Throughout the play, characters have made bad decisions regarding an area. This is the environment in which they live deceiving their senses. This proved to be the case with Duncan, who let his instincts take the best of him. When approaching Macbeths castle, Duncan exclaims how the atmosphere is nice, and gives off a pleasant aura. This castle hath a pleasant seat. The air / Nimbly and sweetly recommends itself / Unto our gentle senses.(35) IN turn, Macbeth waits inside the castle with the intent of killing Duncan. Inside the castle, Duncan is heartily drinking and having a good time, as the atmosphere of the party is cheerful and warming. He goes to sleep quite content, knowing not that he will never wake up. The idea of our senses being clouded over faulty judgement also proved true for the likes of MacDuff, and in a sense, Lady MacDuff. When fleeing to England in fear for his life, MacDuff leaves behind his beloved wife and children. He believes that no harm will come to them if they are safe in their home. He also trusted that Macbeth would not harm the weak. This was the wrong choice to make, as Macbeth ordered hired killers to go into MacDuffs castle and destroy all who hid in there. Lady MacDuff had not been as confident with her husbands choice. Wisdom? To leave his wife, to leave his babes, / His mansion and his titles in a place from whence himself does fly.(133) This was a correct judgement, although it proved ill for Lady MacDuff. A third contender for this lack of wit is our protagonist, Macbeth. Three times Macbeth heard the deceptive rantings of the Wird sisters, and took them most seriously. The witches told him of an impending threat, but assured that by only ridiculous methods could result in his death. Laugh to scorn / The power of man, for none of Woman born / Shall harm Macbeth.(125) This seemed preposterous to Macbeth, as well as the forest climbing the hill to Dunsinane. Only at these, would he meet his end. He failed to realize that MacDuff was born of a caesarean section, not of woman. These three characters failed to see the obvious coming, and for it, received punishment.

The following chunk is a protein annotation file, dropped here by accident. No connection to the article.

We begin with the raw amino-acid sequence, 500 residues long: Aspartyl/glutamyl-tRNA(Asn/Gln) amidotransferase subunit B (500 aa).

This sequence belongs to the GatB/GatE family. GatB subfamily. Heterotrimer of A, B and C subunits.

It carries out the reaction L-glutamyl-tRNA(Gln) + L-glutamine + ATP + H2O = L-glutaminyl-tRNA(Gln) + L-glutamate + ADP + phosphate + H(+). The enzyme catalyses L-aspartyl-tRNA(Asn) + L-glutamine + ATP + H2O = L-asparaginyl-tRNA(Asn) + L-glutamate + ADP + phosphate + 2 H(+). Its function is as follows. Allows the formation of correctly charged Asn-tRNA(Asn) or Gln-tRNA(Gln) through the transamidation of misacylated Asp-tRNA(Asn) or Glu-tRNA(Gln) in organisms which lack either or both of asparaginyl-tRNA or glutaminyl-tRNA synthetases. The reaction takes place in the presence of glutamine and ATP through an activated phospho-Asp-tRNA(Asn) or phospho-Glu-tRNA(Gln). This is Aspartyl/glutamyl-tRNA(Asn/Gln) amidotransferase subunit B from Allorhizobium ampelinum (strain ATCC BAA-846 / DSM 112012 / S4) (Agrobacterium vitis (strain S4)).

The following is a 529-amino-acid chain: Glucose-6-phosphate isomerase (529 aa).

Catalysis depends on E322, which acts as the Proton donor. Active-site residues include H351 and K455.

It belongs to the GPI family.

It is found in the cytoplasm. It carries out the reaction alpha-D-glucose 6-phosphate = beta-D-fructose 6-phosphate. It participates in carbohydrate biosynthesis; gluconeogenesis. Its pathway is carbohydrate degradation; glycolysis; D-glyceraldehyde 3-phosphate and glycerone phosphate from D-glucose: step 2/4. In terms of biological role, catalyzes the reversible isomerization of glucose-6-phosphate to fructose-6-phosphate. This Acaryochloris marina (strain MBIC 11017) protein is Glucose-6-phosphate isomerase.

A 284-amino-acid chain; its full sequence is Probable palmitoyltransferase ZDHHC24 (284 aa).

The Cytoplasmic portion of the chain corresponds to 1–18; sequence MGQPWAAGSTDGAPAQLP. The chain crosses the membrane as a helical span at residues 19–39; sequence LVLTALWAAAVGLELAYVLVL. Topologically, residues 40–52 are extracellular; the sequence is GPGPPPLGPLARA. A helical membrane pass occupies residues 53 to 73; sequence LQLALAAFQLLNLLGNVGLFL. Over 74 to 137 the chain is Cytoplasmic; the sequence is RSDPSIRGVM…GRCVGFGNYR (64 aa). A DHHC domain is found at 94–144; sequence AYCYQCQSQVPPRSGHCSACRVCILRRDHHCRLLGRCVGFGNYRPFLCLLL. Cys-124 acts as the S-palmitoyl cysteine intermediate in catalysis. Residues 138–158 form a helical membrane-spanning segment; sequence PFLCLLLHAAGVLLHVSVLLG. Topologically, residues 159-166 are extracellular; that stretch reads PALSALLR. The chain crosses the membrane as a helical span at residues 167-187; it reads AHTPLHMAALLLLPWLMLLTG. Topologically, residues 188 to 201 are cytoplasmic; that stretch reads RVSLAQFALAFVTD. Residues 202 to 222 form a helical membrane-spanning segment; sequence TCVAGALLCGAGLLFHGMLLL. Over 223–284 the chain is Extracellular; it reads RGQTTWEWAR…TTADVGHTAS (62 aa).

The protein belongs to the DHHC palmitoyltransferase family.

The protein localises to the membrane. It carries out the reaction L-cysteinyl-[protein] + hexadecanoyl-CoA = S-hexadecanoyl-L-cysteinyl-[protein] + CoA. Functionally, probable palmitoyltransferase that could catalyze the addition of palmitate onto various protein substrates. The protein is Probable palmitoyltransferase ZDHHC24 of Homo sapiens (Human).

Failure to recognize the dangers in their surroundings was the main cause of death for many characters in William Shakespeares Macbeth. Many met their end because of devout trust for their friends. They failed to see beyond the warming smiles, and did not see it coming. Others met their end from their ignorance in recognizing a grim place hidden with colour and fresh air. Deceit was the common denominator for this trail of murder.

Works Cited

Macbeth, William Shakespeare,

Edited by Barbara A. Mowat and Paul Werstine.

New Folger Library, 1996.